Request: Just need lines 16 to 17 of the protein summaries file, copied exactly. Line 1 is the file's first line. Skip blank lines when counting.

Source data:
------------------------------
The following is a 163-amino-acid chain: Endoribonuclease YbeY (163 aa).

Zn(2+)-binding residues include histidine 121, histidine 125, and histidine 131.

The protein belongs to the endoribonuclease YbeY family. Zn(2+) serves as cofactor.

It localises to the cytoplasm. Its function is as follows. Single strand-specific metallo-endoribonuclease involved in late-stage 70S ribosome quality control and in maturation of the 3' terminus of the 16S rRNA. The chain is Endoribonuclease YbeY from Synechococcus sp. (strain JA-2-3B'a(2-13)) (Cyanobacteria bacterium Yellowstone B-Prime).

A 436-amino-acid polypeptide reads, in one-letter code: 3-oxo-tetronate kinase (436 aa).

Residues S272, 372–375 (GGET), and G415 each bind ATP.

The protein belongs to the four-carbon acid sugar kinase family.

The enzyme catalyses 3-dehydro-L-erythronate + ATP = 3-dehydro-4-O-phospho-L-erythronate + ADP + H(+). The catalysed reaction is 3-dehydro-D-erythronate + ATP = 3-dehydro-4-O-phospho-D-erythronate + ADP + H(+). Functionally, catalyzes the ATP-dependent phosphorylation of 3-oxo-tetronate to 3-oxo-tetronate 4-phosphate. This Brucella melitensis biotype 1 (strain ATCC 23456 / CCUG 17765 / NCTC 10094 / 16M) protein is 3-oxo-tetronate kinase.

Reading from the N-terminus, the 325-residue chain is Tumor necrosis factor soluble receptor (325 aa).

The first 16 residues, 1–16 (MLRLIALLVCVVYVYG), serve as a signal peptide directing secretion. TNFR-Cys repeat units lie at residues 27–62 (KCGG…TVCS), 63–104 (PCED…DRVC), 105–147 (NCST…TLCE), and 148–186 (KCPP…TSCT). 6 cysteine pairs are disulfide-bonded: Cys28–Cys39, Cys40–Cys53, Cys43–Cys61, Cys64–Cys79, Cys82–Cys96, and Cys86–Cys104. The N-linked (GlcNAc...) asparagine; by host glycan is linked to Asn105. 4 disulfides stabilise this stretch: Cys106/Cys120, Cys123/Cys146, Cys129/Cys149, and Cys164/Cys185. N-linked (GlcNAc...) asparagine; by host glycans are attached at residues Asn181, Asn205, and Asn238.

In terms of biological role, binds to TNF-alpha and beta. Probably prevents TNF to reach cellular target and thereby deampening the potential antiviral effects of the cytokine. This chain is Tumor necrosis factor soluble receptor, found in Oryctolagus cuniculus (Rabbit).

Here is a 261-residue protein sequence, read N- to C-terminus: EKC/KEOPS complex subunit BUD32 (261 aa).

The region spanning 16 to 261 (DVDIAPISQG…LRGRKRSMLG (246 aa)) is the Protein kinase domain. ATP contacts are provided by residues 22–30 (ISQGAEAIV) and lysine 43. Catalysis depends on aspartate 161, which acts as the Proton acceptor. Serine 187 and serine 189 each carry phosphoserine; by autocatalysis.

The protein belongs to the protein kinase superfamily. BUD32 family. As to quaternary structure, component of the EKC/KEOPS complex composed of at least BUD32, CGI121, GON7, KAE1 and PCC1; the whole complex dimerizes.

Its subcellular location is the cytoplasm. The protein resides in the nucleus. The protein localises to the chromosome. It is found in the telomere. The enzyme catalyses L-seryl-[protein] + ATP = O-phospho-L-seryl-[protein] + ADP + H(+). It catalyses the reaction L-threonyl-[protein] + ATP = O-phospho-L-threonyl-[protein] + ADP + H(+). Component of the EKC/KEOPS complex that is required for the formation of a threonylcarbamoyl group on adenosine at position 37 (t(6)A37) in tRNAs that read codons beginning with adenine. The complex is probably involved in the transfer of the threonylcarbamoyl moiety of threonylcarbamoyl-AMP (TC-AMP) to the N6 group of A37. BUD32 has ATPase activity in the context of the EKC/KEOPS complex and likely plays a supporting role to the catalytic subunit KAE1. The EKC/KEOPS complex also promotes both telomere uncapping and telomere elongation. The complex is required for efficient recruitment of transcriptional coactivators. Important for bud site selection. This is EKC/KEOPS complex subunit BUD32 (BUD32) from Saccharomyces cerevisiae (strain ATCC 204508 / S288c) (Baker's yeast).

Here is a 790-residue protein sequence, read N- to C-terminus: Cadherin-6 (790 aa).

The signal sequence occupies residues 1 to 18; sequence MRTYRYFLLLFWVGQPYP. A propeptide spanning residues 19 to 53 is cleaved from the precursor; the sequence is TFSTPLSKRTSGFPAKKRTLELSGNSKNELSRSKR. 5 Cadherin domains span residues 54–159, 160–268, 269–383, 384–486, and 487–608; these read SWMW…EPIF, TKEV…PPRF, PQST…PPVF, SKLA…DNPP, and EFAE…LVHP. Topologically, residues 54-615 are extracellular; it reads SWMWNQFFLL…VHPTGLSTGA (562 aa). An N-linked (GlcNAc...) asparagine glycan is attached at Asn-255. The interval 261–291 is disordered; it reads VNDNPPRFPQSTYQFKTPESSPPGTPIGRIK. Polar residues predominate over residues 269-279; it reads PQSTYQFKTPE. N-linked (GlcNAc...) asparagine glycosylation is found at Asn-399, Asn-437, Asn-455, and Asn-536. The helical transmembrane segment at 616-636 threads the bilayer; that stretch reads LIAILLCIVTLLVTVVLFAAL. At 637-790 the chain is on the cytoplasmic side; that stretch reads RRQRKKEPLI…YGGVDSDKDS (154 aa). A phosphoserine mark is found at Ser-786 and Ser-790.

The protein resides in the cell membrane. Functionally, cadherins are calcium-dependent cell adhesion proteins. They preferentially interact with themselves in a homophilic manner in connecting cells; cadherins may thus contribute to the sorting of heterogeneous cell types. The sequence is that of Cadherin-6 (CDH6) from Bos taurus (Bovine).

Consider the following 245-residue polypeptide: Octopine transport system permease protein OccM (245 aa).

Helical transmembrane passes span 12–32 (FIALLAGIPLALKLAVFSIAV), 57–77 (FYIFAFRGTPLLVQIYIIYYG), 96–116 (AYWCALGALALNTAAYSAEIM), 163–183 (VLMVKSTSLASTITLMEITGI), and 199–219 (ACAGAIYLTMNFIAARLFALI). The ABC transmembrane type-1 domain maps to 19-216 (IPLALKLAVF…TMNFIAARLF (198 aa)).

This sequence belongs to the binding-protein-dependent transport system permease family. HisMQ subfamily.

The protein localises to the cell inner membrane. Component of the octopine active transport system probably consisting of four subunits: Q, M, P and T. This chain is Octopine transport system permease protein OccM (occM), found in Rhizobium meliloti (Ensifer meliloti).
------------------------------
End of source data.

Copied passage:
Here is a 790-residue protein sequence, read N- to C-terminus: Cadherin-6 (790 aa).

The signal sequence occupies residues 1 to 18; sequence MRTYRYFLLLFWVGQPYP. A propeptide spanning residues 19 to 53 is cleaved from the precursor; the sequence is TFSTPLSKRTSGFPAKKRTLELSGNSKNELSRSKR. 5 Cadherin domains span residues 54–159, 160–268, 269–383, 384–486, and 487–608; these read SWMW…EPIF, TKEV…PPRF, PQST…PPVF, SKLA…DNPP, and EFAE…LVHP. Topologically, residues 54-615 are extracellular; it reads SWMWNQFFLL…VHPTGLSTGA (562 aa). An N-linked (GlcNAc...) asparagine glycan is attached at Asn-255. The interval 261–291 is disordered; it reads VNDNPPRFPQSTYQFKTPESSPPGTPIGRIK. Polar residues predominate over residues 269-279; it reads PQSTYQFKTPE. N-linked (GlcNAc...) asparagine glycosylation is found at Asn-399, Asn-437, Asn-455, and Asn-536. The helical transmembrane segment at 616-636 threads the bilayer; that stretch reads LIAILLCIVTLLVTVVLFAAL. At 637-790 the chain is on the cytoplasmic side; that stretch reads RRQRKKEPLI…YGGVDSDKDS (154 aa). A phosphoserine mark is found at Ser-786 and Ser-790.